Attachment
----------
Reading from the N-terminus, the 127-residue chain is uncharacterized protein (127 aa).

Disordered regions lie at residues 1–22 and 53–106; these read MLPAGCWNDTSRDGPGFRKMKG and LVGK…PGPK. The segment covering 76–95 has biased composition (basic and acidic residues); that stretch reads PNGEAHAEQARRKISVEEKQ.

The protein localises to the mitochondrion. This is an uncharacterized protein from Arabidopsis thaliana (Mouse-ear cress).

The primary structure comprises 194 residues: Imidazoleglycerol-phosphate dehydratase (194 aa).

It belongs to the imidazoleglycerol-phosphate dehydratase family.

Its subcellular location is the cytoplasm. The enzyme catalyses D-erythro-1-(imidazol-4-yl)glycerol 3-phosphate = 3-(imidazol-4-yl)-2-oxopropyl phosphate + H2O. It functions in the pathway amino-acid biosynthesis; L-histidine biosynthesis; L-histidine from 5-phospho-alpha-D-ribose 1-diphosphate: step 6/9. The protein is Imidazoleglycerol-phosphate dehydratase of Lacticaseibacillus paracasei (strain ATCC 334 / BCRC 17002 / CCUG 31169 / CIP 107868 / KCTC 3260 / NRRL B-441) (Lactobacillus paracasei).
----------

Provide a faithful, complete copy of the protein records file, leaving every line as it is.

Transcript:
Reading from the N-terminus, the 127-residue chain is uncharacterized protein (127 aa).

Disordered regions lie at residues 1–22 and 53–106; these read MLPAGCWNDTSRDGPGFRKMKG and LVGK…PGPK. The segment covering 76–95 has biased composition (basic and acidic residues); that stretch reads PNGEAHAEQARRKISVEEKQ.

The protein localises to the mitochondrion. This is an uncharacterized protein from Arabidopsis thaliana (Mouse-ear cress).

The primary structure comprises 194 residues: Imidazoleglycerol-phosphate dehydratase (194 aa).

It belongs to the imidazoleglycerol-phosphate dehydratase family.

Its subcellular location is the cytoplasm. The enzyme catalyses D-erythro-1-(imidazol-4-yl)glycerol 3-phosphate = 3-(imidazol-4-yl)-2-oxopropyl phosphate + H2O. It functions in the pathway amino-acid biosynthesis; L-histidine biosynthesis; L-histidine from 5-phospho-alpha-D-ribose 1-diphosphate: step 6/9. The protein is Imidazoleglycerol-phosphate dehydratase of Lacticaseibacillus paracasei (strain ATCC 334 / BCRC 17002 / CCUG 31169 / CIP 107868 / KCTC 3260 / NRRL B-441) (Lactobacillus paracasei).